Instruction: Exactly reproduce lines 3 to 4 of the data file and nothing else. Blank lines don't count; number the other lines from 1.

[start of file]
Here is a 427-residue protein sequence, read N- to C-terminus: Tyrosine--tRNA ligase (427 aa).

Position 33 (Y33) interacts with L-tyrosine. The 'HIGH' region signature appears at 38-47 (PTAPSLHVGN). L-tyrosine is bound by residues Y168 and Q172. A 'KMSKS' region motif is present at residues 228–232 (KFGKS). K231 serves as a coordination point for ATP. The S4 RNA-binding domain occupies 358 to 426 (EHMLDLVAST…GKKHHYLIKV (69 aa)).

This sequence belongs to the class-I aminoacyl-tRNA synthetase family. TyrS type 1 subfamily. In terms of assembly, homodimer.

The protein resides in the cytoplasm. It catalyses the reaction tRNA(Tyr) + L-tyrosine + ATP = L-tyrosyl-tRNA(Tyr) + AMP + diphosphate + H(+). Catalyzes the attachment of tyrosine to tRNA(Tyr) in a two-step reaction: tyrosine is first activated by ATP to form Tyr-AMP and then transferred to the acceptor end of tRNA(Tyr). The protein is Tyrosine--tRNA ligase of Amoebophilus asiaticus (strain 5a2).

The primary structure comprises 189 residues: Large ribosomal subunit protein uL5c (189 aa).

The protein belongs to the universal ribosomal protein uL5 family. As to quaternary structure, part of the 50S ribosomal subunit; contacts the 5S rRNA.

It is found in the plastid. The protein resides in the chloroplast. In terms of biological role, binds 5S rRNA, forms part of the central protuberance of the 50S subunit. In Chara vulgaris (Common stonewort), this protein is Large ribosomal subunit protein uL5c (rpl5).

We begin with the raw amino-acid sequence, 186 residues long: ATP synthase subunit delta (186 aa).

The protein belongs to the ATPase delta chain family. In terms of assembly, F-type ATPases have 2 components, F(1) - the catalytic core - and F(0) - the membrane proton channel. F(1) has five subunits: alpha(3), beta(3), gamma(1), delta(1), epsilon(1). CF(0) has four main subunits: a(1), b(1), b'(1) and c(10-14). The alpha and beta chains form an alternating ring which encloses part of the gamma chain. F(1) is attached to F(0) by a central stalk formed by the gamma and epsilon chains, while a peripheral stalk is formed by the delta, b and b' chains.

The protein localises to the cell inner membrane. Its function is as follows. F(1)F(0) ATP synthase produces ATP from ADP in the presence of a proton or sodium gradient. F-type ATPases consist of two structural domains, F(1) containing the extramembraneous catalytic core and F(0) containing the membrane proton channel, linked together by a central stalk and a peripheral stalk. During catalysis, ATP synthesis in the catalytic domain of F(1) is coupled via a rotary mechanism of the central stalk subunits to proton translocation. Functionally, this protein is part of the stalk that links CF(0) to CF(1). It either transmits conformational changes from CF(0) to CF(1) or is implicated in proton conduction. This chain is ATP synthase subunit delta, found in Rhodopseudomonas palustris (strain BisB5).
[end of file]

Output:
This sequence belongs to the class-I aminoacyl-tRNA synthetase family. TyrS type 1 subfamily. In terms of assembly, homodimer.

The protein resides in the cytoplasm. It catalyses the reaction tRNA(Tyr) + L-tyrosine + ATP = L-tyrosyl-tRNA(Tyr) + AMP + diphosphate + H(+). Catalyzes the attachment of tyrosine to tRNA(Tyr) in a two-step reaction: tyrosine is first activated by ATP to form Tyr-AMP and then transferred to the acceptor end of tRNA(Tyr). The protein is Tyrosine--tRNA ligase of Amoebophilus asiaticus (strain 5a2).